Court Deals Cable Piracy Setback


The U.S. Court of Appeals for the Third Circuit has joined other federal
jurisdictions in rendering a decision that prevents operators from using penalty
provisions in the Communications Act that operators believe would win them
larger financial judgments against pirates.

The case was brought in 1996 by then-TKR Cable Inc. against a pirate dealer
operating as Cable City Corp. The pirate dealer was selling his wares openly,
advertising them in Val-Pak mail coupons.

In its suit, the operator argued that there is overlapping authority in the
federal act to punish pirates. That language is contained in sections 605 and
553 of the act.

Cable attorneys want to pursue thieves under the provisions of section 605
because it allows for damages of as much as $100,000 per device. By comparison,
section 553 has been interpreted by the courts to allow for punitive damages of
$60,000 maximum, regardless of the number of devices found in the possession of
a criminal.

Prior to 1968, the operator's argument might have held. But in that year,
Congress passed an omnibus anti-crime bill that impacted the interpretation of
section 605. Now, courts have ruled that the section only applies to radio
equipment, and not cable set-tops. Attorneys for TKR argued that the altered
set-tops facilitated the theft of radio signals, but they were rebuffed by the
appeals panel in Philadelphia, which issued its ruling Oct. 1.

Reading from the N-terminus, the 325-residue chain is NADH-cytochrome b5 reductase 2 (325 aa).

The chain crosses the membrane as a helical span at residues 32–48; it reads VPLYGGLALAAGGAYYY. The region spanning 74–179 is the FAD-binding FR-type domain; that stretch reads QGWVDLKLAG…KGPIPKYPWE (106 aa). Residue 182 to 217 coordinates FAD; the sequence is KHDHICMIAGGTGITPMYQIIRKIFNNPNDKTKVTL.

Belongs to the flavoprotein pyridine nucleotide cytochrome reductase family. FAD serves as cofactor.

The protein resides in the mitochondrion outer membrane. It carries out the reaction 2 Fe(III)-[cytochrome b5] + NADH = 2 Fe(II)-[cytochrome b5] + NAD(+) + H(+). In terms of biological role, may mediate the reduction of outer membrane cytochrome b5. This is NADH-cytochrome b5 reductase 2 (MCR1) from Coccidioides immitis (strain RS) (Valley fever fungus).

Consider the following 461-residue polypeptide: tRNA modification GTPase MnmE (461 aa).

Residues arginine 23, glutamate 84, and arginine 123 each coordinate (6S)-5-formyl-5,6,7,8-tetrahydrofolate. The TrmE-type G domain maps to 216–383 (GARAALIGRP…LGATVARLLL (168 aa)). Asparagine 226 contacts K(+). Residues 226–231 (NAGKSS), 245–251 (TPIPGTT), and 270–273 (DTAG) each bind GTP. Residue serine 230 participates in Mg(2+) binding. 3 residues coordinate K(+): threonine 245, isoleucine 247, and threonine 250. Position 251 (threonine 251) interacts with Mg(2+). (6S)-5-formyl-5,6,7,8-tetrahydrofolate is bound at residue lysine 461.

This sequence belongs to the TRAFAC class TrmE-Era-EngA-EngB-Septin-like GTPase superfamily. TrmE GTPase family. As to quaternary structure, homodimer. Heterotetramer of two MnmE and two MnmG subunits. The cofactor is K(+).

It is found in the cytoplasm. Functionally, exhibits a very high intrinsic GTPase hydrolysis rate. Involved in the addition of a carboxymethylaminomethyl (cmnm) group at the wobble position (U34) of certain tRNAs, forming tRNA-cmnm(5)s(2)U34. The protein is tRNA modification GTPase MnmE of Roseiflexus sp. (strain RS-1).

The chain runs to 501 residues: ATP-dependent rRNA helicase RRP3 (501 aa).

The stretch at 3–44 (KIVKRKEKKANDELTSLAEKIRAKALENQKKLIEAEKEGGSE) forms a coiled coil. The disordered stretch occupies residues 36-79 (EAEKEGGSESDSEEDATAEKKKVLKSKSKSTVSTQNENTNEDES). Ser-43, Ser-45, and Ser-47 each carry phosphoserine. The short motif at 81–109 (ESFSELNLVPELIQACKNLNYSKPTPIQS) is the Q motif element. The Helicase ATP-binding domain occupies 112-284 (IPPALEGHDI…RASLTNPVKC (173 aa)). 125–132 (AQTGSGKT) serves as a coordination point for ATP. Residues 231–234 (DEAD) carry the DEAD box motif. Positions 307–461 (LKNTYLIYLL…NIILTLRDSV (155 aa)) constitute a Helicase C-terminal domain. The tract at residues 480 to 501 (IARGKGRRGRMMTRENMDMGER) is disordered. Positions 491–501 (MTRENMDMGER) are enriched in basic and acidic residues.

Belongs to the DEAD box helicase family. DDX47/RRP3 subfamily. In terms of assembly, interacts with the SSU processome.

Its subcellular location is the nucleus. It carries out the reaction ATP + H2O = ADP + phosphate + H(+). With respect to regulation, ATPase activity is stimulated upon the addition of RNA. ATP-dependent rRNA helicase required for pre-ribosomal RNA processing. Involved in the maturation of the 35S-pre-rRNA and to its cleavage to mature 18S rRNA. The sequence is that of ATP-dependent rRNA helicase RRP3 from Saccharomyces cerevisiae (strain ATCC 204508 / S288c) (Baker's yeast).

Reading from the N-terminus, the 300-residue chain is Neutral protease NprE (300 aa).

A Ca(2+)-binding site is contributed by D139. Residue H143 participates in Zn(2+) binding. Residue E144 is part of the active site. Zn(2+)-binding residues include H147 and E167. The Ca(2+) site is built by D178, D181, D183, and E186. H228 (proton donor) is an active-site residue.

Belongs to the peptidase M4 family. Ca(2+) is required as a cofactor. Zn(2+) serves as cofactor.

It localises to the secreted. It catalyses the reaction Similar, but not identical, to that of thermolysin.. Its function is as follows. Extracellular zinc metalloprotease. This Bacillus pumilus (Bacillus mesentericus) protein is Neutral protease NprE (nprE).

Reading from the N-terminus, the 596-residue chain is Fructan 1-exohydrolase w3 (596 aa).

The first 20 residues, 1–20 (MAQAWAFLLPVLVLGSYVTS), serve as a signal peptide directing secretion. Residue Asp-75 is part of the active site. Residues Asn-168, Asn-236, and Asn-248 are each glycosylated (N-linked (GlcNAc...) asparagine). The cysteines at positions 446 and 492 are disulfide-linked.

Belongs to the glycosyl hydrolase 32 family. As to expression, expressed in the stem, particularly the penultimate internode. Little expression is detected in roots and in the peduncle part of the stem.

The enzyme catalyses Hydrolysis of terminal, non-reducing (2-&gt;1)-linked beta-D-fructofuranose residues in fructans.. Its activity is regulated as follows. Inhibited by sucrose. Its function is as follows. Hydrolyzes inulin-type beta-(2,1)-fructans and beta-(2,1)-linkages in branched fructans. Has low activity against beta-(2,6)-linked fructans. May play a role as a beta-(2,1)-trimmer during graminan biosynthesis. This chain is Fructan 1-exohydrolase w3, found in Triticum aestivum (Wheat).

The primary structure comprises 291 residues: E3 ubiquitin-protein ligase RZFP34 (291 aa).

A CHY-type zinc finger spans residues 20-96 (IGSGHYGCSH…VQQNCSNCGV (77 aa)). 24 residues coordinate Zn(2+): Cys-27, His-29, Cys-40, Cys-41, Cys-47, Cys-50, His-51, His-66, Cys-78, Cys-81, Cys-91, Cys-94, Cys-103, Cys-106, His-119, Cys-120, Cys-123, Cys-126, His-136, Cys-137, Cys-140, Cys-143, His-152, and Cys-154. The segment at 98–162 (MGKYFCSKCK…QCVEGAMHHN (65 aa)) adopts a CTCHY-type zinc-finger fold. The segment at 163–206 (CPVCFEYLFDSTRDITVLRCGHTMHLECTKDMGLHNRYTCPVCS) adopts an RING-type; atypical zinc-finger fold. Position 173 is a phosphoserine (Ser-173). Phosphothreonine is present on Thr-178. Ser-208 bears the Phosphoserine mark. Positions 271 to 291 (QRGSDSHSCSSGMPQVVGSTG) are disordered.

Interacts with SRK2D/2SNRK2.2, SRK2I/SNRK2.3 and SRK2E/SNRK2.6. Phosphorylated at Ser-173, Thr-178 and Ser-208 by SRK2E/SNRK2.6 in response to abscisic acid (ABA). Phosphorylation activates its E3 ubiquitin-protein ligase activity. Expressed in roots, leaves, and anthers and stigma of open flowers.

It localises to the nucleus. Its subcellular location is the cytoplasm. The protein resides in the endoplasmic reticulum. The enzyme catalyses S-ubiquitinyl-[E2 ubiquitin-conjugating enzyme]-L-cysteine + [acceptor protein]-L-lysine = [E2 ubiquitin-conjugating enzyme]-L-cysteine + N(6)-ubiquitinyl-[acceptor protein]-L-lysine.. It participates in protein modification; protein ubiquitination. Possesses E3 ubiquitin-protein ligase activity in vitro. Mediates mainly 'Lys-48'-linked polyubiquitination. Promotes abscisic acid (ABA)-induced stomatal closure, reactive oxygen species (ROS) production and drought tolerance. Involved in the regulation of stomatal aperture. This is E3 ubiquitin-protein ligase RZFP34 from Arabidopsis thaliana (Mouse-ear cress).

The appeals-panel ruling set aside a lower-court victory for TKR in which the
operator was awarded $160,000 in damages ($10,000 for each of 16 boxes), plus
attorneys' fees and court costs.

The appeals panel joins the Seventh and Ninth Circuits in issuing similar
rulings. Only the Second Circuit Court found for operators on section 605.

Cable attorneys said the most recent ruling again demonstrates the need for
cable lobbyists to compose new state anti-piracy legislation that specifies
per-device damages and expands the reach of protections to cable's new products,
such as Internet services.

A few states have already taken this step, said Geoffrey Beauchamp, an
attorney for the industry's Broadband and Internet Security Task Force.

Laws have been passed in Pennsylvania, Maryland and Delaware. The task force
has drafted legislation for consideration in California, Massachusetts,
Tennessee, New Jersey and Illinois, but those drafts have yet to be introduced,
he added.